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Policymakers have been debating how society should address the issue of pregnancy-related substance abuse since the 1980s. To attack prenatal substance abuse, prosecutions have tried to use a variety of criminal laws. The Supreme Courts of Alabama and South Carolina have upheld convictions that a person’s pregnancy substance use constitutes criminal child abuse. Several states have also expanded their civil child welfare requirements to include prenatal substance abuse. This allows for termination of parental rights due to child neglect or abuse. Some states also allow civil commitment, such as forced admission into an inpatient program, for pregnant women who use drugs. These policies can sometimes also be applied to alcohol or other behavior. Many states require that health care providers report or test prenatal drug exposure to be made available for evidence in child welfare proceedings. To receive federal funds for child abuse prevention, states must require that health care providers notify child protective services if they are caring for an infant with illegal substance use. A number of states have made drug treatment more accessible to pregnant women. Federal funds are required to prioritize access to any treatment program for any pregnant woman.

Check out our state legislation tracker to see policy activity related to sexual and reproductive health.


  • Twenty four states and the District of Columbia consider drug use during pregnancy child abuse according to civil child-welfare statutes. 3 consider it grounds of civil commitment.
  • 25 states and the District of Columbia require that health care professionals report suspected prenatal drug abuse. 8 states require that they test for prenatal drug exposure.
  • Nineteen state have created or funded drug treatment programs that are specifically for pregnant women. 17 states and District of Columbia offer priority access to state-funded drug treatments programs to pregnant people.
  • Ten states ban discrimination against pregnant women in drug treatment programs funded by the public.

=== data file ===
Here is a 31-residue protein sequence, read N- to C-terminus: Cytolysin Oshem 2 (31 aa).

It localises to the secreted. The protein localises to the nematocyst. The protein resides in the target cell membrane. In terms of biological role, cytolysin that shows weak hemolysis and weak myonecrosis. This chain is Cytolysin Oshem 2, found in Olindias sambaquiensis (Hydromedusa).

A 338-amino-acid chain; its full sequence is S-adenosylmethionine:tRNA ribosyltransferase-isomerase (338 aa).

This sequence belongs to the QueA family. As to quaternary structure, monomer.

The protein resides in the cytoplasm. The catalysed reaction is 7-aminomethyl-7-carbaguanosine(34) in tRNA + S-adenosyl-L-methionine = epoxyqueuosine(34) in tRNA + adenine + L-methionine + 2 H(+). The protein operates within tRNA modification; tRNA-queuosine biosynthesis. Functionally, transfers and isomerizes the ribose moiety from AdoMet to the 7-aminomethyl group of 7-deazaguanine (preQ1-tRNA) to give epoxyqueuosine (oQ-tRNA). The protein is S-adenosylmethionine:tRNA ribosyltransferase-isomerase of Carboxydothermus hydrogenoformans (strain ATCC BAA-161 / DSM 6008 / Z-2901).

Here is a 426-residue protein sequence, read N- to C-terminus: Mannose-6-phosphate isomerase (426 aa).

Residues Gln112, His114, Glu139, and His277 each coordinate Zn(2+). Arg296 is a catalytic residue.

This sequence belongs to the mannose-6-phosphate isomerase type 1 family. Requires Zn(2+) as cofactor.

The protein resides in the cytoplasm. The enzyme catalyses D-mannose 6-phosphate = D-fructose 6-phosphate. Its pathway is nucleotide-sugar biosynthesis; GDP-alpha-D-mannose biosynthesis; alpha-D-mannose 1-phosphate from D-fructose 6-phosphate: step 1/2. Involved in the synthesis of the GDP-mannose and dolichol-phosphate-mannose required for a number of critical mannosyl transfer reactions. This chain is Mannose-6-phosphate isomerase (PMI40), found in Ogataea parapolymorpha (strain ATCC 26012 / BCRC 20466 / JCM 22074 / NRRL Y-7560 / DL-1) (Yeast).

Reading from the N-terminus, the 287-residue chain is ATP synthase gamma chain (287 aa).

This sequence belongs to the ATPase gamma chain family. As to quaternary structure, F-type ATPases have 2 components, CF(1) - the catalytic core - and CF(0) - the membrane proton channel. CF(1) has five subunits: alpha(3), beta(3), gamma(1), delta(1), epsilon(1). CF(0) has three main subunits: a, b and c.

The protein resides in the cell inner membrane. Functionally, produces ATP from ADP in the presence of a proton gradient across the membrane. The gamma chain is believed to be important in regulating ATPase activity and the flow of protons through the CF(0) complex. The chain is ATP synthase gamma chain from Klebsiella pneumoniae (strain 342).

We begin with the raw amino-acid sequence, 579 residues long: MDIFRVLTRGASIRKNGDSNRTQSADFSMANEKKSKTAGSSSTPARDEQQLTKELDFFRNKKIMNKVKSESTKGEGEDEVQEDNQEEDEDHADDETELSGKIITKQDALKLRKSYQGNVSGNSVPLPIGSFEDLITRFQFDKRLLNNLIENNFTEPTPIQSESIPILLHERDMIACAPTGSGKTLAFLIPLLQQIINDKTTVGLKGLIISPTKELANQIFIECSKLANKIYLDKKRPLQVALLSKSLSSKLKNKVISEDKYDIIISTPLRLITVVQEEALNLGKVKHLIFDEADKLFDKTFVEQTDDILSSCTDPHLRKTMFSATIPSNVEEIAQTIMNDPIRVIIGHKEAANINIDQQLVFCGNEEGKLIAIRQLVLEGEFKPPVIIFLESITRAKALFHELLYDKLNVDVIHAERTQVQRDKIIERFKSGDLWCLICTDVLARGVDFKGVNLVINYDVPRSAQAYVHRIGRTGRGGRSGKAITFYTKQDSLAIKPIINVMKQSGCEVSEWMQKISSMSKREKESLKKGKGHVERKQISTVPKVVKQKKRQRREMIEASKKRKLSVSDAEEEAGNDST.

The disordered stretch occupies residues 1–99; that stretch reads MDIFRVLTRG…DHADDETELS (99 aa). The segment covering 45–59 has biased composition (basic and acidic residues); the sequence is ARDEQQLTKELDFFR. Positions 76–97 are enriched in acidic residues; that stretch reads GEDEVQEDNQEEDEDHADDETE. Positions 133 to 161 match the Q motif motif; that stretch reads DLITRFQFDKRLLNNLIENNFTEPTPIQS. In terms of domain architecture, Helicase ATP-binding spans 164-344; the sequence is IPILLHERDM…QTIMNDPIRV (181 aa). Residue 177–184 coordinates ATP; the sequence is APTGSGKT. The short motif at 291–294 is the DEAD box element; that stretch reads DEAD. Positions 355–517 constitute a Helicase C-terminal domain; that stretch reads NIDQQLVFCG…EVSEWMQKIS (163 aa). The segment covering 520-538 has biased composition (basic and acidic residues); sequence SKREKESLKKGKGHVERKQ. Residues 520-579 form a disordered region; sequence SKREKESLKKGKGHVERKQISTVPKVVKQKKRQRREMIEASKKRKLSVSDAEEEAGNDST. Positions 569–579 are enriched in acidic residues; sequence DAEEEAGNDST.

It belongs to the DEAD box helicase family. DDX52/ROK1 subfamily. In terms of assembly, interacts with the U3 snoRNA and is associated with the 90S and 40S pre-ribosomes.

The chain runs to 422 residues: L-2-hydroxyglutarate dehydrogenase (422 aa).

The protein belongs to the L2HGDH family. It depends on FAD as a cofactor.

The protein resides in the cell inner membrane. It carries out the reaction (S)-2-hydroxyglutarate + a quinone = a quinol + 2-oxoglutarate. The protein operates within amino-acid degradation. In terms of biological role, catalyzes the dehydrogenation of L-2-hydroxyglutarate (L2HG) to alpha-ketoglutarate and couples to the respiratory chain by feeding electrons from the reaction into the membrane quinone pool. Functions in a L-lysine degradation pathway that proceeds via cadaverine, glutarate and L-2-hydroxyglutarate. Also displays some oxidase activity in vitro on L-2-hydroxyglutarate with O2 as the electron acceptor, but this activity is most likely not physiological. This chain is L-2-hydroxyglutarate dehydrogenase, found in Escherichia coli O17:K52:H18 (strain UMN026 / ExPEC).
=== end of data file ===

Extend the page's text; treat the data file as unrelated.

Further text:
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Responses of the State to Substance Abuse among Pregnant Women

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Concerns Grow over Punitive Approaches To Substance Abuse Among Pregnant Women

Guttmacher Policy Review

Substance Use during Pregnancy





Child Abuse

Grounds for Civil Commitment



Targeted Program Created

Pregnant Women Given Priority Access to General Programs

Pregnant Women Protected From Discrimination In Publicly Funded Programs

* The Alabama Supreme Court ruled that drug use during pregnancy is chemical endangerment. South Carolina’s Supreme Court ruled that a viable foetus is considered a “person” under state criminal child-endangerment statutes and that “maternal acts that endanger or are likely to endanger a viable foetus’ constitute child abuse.

+ The state law forbids medical providers from disclosing information about pregnant individuals’ drug or alcohol tests without consent.

++ Pregnancy is considered priority if a pregnant person is referred for treatment.

x Requirements for health care providers to encourage drug counseling.

O A parent who tests positive for drugs within 8 hours of delivery is considered unfit under the state’s child abuse laws.

O Substance abuse providers who accept Medicaid must prioritise pregnant women accessing services.

b Wisconsin offers priority access for pregnant women in both general and private programs.

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